Oxford Study Dramatically Undercuts Dem COVID Narrative, Finds Shockingly Low Death Rate
Last week, POTUS took the opportunity to deliver a warning to the dregs of society — the unvaccinated.
President Joe Biden told Americans: “For the unvaccinated, we are looking at a winter of severe illness and death for themselves, their families and the hospitals they’ll soon overwhelm.”
Democrats and the media have been doing their best to instill fear in the hearts of all Americans. After all, citizens are far easier to control when they’re afraid.
I fully agree that COVID is dangerous. So far, well over 800,000 U.S. citizens have died with this virus over the course of the pandemic.
People must take the proper precautions, but they should also be aware that much of what we’re seeing in the media exaggerates the actual danger of the virus.
Democrats have maintained that COVID is the most dangerous thing we face on a daily basis. Or at least that’s been the timbre of their rhetoric. But that’s not what COVID is at all. COVID is a virus that can kill humans but is actually less likely to do so than many everyday things Dems and the media have hardly mentioned since 2020.
An instructive article in The New York Times, combined with a few readily available government statistics, provides some necessary perspective on the seriousness of the threat posed by the coronavirus.
The Times reported last week on a University of Oxford study that calculated death rates for “hypothetical” vaccinated people of miscellaneous ages, some of whom they assigned underlying conditions.
The study applies to Brits but can be roughly extrapolated to other similar populations. It was also conducted before the emergence of the omicron variant.
The study showed, for example, that a 25-year-old man had a 0.00 percent chance of dying from COVID. A 45 and a 55-year-old woman have a 0.01 percent and a 0.03 percent chance of dying, the chart indicated.
For a 75-year-old woman, the risk increases to 0.45 percent, which the Times explained equates to a 1 in 220 chance of death.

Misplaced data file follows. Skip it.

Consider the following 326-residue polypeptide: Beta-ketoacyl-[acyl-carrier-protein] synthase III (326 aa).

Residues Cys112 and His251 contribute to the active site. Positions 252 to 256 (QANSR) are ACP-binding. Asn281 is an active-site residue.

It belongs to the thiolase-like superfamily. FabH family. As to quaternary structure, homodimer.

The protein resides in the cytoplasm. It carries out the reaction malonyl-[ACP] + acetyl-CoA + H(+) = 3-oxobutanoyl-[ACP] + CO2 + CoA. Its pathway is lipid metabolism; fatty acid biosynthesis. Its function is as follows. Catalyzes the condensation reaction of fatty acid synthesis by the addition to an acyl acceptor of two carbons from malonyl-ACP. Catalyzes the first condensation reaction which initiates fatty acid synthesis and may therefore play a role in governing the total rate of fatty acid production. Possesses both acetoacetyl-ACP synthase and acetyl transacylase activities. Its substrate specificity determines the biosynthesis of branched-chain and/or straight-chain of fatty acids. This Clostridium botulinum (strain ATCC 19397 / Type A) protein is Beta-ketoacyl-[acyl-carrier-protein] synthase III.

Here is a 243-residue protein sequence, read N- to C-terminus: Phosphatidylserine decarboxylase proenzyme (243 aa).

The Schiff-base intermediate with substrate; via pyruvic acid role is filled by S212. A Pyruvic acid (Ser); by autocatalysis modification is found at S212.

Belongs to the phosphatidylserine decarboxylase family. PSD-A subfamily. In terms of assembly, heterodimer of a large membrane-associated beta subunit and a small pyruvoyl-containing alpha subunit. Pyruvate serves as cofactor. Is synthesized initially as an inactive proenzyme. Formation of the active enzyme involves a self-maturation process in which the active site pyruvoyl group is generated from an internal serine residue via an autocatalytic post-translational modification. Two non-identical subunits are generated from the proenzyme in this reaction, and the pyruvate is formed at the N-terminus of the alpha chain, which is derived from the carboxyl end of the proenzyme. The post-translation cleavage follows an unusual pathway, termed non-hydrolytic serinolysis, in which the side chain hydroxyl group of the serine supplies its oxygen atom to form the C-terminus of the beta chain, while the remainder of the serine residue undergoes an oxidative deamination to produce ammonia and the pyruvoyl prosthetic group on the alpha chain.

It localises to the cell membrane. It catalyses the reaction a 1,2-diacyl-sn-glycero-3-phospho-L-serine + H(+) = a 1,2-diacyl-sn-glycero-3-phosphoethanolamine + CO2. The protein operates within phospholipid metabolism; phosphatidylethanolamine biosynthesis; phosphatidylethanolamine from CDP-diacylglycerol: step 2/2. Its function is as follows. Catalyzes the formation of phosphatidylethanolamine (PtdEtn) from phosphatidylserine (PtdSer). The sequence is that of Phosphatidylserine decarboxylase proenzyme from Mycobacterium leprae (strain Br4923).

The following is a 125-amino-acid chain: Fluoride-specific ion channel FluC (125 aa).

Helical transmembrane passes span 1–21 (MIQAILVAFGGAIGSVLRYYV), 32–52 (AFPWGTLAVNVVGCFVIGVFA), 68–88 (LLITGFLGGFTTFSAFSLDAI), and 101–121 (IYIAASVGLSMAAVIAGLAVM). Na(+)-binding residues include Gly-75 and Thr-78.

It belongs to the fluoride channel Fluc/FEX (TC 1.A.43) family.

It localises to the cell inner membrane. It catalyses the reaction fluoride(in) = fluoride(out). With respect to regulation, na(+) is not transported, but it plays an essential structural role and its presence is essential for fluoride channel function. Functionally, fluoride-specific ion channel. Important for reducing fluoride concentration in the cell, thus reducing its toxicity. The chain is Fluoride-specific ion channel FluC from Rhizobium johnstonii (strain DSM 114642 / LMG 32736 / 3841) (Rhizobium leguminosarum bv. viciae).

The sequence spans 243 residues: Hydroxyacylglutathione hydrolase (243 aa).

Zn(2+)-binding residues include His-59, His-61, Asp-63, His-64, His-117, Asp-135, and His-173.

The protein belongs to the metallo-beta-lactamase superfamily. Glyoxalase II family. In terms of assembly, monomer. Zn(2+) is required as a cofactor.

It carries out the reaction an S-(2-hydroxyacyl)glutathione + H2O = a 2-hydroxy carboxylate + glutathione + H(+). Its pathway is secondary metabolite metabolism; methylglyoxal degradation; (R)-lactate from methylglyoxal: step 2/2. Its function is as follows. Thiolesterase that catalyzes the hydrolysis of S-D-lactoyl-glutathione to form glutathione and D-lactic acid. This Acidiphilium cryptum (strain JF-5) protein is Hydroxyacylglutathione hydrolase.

The National Safety Council calculates — and publishes annually — a person’s lifetime odds of dying from a preset list of ordinary causes. The latest data available is from 2019.
According to the NSC, it’s roughly 37 times more likely that an average U.S. citizen will die of heart disease, 1 in 6 odds, than a 75-year-old British woman will die of COVID.
An ordinary American reportedly has higher odds of dying from cancer (1 in 7), from suicide (1 in 88), from an opioid overdose (1 in 92), from a fall (1 in 106) or a motor-vehicle crash (1 in 107), than dying of COVID.
The author of the Times article writes that it would be reasonable to compare the death rate of COVID to that of a normal seasonal flu. “The average death rate among Americans over age 65 who contract the flu has ranged between 1 in 75 and 1 in 160 in recent years, according to the CDC [Centers for Disease Control and Prevention].”
So far, people who have contracted the omicron variant are experiencing milder symptoms than those with any of the previous strains. And in South Africa, where this variant was first discovered, the number of new cases of omicron have already reached their peak, according to Time Magazine.
COVID is dangerous — just not as dangerous as so many in the media and on the left would like us to believe.
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